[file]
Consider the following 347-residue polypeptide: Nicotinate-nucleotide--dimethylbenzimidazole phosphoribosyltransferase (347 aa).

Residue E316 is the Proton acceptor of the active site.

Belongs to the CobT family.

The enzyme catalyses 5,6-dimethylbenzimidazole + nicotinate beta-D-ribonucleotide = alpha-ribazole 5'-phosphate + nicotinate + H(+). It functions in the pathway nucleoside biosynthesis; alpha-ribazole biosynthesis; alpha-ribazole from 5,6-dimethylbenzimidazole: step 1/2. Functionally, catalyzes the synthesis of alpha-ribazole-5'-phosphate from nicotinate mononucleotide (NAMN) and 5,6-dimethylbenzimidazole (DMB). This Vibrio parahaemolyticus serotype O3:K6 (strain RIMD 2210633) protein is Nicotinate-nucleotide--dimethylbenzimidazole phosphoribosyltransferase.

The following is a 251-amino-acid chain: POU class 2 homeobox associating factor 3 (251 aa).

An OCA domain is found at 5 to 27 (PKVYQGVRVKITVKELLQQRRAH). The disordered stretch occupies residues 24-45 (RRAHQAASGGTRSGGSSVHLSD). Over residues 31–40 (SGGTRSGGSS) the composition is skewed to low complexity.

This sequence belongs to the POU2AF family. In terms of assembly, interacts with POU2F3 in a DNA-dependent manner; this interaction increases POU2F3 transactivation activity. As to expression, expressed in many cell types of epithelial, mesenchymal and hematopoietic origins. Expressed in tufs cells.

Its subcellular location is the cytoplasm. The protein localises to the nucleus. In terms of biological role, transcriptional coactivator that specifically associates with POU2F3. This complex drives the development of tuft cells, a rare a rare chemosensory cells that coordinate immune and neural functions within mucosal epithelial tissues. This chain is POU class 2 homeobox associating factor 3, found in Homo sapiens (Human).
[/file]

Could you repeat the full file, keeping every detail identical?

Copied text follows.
Consider the following 347-residue polypeptide: Nicotinate-nucleotide--dimethylbenzimidazole phosphoribosyltransferase (347 aa).

Residue E316 is the Proton acceptor of the active site.

Belongs to the CobT family.

The enzyme catalyses 5,6-dimethylbenzimidazole + nicotinate beta-D-ribonucleotide = alpha-ribazole 5'-phosphate + nicotinate + H(+). It functions in the pathway nucleoside biosynthesis; alpha-ribazole biosynthesis; alpha-ribazole from 5,6-dimethylbenzimidazole: step 1/2. Functionally, catalyzes the synthesis of alpha-ribazole-5'-phosphate from nicotinate mononucleotide (NAMN) and 5,6-dimethylbenzimidazole (DMB). This Vibrio parahaemolyticus serotype O3:K6 (strain RIMD 2210633) protein is Nicotinate-nucleotide--dimethylbenzimidazole phosphoribosyltransferase.

The following is a 251-amino-acid chain: POU class 2 homeobox associating factor 3 (251 aa).

An OCA domain is found at 5 to 27 (PKVYQGVRVKITVKELLQQRRAH). The disordered stretch occupies residues 24-45 (RRAHQAASGGTRSGGSSVHLSD). Over residues 31–40 (SGGTRSGGSS) the composition is skewed to low complexity.

This sequence belongs to the POU2AF family. In terms of assembly, interacts with POU2F3 in a DNA-dependent manner; this interaction increases POU2F3 transactivation activity. As to expression, expressed in many cell types of epithelial, mesenchymal and hematopoietic origins. Expressed in tufs cells.

Its subcellular location is the cytoplasm. The protein localises to the nucleus. In terms of biological role, transcriptional coactivator that specifically associates with POU2F3. This complex drives the development of tuft cells, a rare a rare chemosensory cells that coordinate immune and neural functions within mucosal epithelial tissues. This chain is POU class 2 homeobox associating factor 3, found in Homo sapiens (Human).